As a public speaking expert, I’ve spent over a decade working with executives and leaders from major companies like Google, Facebook and LinkedIn. My advice to them is always: Less is more.
Being too wordy dilutes your message and presence. Instead of using weak filler words, silence is sometimes best; it allows you to pause and think, while letting the audience process what you’re saying.
To build trust, avoid these 11 words and phrases that make people question your credibility and respect you less:
This is the most common crutch word. It suggests that you’re unprepared, lack confidence, or at loss of what to say next.
2. “In all honesty”
People use “in all honesty” or “I’m not going to lie to you” to convey sincerity, although it could be read as the opposite.
The audience already knows that your intention is to tell the truth. Reiterating it will only make them question why you’re trying to assure them of your honesty.
3. “I think”
This phrase makes you sound tentative and unsure of what you’re saying — it’s not a fact, but a thought. If you know you are presenting a well-researched argument, lead with confidence and conviction.
4. “Sort of”
“Sort of” is almost impossible to measure. It leaves your listener in limbo because it weakens the impact of your message. Another phrase that has the same effect is “kind of.”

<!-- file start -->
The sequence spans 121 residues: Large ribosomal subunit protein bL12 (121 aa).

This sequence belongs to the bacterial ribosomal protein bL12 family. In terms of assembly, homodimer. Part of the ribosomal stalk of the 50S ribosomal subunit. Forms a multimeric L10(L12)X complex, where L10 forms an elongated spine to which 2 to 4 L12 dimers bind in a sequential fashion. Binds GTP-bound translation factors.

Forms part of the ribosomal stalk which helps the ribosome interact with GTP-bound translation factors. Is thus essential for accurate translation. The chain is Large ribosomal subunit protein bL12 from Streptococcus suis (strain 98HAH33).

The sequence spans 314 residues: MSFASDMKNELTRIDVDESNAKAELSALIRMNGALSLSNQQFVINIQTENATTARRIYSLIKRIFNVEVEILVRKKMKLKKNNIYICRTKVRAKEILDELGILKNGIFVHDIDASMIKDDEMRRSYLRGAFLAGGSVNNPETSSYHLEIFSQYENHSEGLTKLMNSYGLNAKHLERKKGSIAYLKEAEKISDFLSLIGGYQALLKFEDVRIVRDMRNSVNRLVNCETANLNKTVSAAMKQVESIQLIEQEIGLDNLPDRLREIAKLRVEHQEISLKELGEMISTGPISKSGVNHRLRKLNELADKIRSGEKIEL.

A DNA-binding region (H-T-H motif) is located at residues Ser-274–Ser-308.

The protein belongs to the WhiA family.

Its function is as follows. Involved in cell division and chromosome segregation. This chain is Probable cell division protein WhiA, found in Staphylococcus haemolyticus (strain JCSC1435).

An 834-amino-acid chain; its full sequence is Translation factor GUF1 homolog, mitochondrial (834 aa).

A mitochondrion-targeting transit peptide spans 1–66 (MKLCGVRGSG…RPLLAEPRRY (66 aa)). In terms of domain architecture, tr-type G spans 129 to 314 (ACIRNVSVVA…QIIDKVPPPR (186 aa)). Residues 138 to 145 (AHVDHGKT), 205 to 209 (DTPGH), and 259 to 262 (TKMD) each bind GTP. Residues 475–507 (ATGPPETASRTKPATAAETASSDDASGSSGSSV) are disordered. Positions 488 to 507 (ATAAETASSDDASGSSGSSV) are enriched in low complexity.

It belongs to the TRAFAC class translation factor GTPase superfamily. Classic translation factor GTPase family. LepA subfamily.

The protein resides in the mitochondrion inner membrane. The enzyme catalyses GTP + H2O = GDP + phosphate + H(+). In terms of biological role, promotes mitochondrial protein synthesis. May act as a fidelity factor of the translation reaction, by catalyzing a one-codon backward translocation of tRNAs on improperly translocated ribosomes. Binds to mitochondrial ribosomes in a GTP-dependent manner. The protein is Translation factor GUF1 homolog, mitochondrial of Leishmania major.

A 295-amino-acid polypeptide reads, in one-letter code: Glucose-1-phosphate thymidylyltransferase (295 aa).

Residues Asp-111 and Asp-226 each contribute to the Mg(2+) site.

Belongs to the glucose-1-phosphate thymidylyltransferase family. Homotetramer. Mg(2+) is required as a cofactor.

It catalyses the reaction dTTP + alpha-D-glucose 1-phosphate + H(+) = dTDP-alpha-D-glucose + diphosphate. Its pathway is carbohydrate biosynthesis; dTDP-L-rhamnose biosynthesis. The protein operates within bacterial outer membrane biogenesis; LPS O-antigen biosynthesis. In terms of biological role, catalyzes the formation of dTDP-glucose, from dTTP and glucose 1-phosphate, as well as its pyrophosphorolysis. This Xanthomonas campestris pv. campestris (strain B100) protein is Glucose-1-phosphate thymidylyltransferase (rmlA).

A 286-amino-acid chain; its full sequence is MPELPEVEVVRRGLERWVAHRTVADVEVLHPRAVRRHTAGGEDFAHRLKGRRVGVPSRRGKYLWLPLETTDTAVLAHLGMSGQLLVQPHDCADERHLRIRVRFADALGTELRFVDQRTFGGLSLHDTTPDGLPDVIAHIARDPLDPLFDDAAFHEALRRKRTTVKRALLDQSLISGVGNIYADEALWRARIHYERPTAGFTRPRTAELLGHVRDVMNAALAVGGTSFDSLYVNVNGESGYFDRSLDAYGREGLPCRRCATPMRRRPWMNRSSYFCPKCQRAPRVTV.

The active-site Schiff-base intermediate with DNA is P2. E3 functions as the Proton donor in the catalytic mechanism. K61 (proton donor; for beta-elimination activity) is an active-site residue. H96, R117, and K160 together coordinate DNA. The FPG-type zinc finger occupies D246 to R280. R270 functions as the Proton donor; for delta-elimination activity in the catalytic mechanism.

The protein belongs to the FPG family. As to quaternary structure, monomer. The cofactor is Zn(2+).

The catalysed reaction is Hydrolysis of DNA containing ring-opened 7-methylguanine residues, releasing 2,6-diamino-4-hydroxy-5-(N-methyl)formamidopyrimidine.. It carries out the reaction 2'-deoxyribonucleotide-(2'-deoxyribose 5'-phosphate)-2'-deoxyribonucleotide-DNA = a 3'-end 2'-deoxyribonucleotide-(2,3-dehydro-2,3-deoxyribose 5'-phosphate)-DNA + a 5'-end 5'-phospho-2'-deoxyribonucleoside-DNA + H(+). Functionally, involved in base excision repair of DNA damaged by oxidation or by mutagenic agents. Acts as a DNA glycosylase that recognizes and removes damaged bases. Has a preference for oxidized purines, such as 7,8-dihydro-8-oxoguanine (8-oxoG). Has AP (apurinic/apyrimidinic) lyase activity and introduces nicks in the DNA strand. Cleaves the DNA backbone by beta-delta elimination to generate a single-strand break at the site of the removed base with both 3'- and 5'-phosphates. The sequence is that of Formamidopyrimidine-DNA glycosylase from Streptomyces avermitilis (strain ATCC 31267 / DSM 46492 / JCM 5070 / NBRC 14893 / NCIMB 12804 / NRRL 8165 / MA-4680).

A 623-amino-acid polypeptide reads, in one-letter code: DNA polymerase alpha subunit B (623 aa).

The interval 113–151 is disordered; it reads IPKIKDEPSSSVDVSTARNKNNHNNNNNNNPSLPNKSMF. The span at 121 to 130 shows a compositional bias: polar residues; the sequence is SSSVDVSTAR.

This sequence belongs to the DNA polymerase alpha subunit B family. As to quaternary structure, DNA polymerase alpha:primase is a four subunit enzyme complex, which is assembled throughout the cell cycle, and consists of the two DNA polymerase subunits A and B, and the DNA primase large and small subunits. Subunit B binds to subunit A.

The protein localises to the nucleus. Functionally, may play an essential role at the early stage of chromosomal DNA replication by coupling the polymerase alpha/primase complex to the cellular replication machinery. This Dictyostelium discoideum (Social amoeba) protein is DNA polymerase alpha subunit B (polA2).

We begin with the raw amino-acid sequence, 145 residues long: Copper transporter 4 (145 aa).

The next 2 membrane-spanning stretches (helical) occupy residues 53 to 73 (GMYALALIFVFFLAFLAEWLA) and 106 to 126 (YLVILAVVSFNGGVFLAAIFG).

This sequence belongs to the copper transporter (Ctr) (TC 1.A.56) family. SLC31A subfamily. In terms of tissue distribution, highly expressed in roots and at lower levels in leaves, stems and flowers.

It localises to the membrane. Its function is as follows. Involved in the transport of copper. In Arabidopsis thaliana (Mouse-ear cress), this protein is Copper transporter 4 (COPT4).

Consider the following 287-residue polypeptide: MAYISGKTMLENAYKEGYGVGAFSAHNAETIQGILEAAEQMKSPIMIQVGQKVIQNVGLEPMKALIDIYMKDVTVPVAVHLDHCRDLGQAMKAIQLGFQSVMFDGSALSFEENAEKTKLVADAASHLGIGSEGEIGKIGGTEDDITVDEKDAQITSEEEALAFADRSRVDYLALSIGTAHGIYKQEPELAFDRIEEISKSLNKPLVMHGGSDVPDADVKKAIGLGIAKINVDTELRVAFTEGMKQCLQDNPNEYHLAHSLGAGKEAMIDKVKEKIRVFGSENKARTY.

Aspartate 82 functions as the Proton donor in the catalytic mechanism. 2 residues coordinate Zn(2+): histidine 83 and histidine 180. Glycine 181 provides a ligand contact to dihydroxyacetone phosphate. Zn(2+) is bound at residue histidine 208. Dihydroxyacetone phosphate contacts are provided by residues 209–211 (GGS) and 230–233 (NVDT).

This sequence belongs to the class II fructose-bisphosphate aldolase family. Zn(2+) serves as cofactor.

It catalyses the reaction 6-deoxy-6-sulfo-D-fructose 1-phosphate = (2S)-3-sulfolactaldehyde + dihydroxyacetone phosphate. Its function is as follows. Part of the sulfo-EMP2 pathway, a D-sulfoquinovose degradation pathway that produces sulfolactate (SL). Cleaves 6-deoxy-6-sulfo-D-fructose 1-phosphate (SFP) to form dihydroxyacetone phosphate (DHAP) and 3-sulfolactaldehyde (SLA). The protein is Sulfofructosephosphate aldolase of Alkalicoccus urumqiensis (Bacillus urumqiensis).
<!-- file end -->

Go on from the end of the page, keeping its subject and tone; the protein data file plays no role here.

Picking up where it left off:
I understand the fear of being bold. But using weak words like “just” minimizes your message by making your statement feel less important.
We’ve all heard this sprinkled in sentences: “So, like, I was thinking we could, like, start the session with a round of introductions.”
But, similar to “um” and “uh,” it causes you to sound less prepared or less confident.
7. “I’m no expert, but”
When you use this phrase, you are directly undermining your own knowledge. In attempt to sound cool and confident, you’re actually doing the opposite.
8. “In my opinion”
Of course you want to acknowledge differences of opinion and have respect for other views. But overdoing it can make you sound unsure or hesitant to take a strong stance at all.
9. “I’ll try”
Are you fully committed if you say you’ll try? Maybe. But this phrase makes you sound only partially committed, or that you lack the confidence to complete the task at hand.
10. “I’m sorry, but”
When you overuse apologetic phrases, you can come across as weak or overly subservient.
And if you’re going to make an apology, do it with conviction. Don’t qualify it with insincere filler words like “but.”
11. “Did that make sense?”
I’ve seen people say this after they’ve tried to explain something, but didn’t feel like they did a good job. A better phrase would be: “I hope that made sense.” Give people at least 15 to 30 seconds to digest, then ask if they have questions.
Christina Helena is a public speaking expert, speech coach and TEDx speaker. With over a decade of experience, she has worked with clients at major companies including Google, Apple, Facebook and LinkedIn. Follow her on Instagram.